Workplace Productivity Study
2 min read
This research project took an in-depth look at over 154 dairy farms to understand workplace efficiency, and how that varies between farm sizes. It focused on understanding how factors like different farm systems, farm size and technologies impacted annual hours worked. Find out how productive the surveyed dairy farms were and what the opportunities are.
Historically, dairy workplace efficiency has been measured by looking at the number of cows, full-time workers, and kilograms of milksolids produced, or by milking-based metrics such as cows milked per person, per hour.
The Workplace Productivity Study was designed to look at productivity and workplace practices on a deeper level, examining how factors like different farm systems, farm size and technologies influence annual hours worked, seasonal hours and time spent on specific tasks.
DairyNZ and QCONZ surveyed 154 farms across New Zealand between November 2022 and March 2023.
Survey questions focused on:
When looking into total hours worked across the season, there were a large range in hours worked between similar-sized farms. For example, one 500-cow farm was being run with around 5000 hours/year, while another 500-cow farm was being run with around 12,000 hours/year. This shows a potential opportunity for productivity gains.
The data also showed hours worked per cow per year is not influenced by kilograms of milksolids per cow (kg MS/cow), and that some farms are achieving a greater kg MS/cow/year without increasing the number of hours worked.
A task breakdown was used to identify where hours were being spent across the year per person. Again, our study showed big differences between similar-sized farms. For example, two 500-cow farms varied in time spent on animal care tasks, like calving, and work on a runoff block (see graph).
Data indicated that a greater level of shed automation (such as automated cup removers, automatic teat spray and automated drafting) was linked with fewer hours worked per person per week.
Breakdown of tasks
People: team meetings and people management, daily farm planning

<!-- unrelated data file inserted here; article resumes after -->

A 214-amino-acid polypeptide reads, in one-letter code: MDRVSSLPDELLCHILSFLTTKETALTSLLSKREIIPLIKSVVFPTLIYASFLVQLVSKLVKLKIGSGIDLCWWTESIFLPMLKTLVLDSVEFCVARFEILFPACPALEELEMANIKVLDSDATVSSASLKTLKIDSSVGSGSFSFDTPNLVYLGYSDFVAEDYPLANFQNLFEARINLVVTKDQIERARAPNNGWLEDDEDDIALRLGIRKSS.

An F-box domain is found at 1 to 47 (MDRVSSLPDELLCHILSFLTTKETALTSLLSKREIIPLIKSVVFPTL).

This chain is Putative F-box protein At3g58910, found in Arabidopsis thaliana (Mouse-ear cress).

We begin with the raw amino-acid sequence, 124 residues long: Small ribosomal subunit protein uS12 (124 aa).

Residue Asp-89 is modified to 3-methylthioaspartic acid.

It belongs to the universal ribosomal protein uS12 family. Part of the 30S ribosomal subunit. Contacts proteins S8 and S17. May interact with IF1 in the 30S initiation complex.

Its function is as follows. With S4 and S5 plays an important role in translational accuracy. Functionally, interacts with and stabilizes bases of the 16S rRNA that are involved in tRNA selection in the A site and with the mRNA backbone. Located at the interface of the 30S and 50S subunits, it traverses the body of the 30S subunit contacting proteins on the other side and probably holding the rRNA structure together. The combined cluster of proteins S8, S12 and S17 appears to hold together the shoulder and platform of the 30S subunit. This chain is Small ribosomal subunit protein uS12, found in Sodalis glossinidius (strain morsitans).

Animal care: calving, calf rearing, animal health, breeding and other stock work
Feed and nutrients: pasture assessment and planning, break fencing, feeding supplements, irrigation, fertiliser application, effluent management, daily farm planning
Milking: herding cows, vat wash, milking (cups on to cups off), plant and yard wash
Office work: data entry/compliance, financial and other admin tasks
Run-off: time spent managing activities on a run-off/wintering block
Non-work time: time off/breaks during the day (not annual leave)
Monthly tasks: cropping and pasture renovation, pasture conservation, general repairs and maintainance, staff training, other meetings/professional activities.
Data modelling was used to estimate the hours per week required to run farms with different herd sizes, so farmers have a benchmark to compare with their own farms.
in the week
|100 cows||200 cows||400 cows||600 cows||800 cows||1000 cows|
We’ll be analysing the dataset further to identify key drivers for improving workplace productivity.
The next actions are:
Check back here for updates on future research around workplace productivity.
The results from this research have helped create a productivity dataset where farmers can compare their farms against similar farms to see where there are opportunities to save time and the potential impact of different trying different practices and technologies.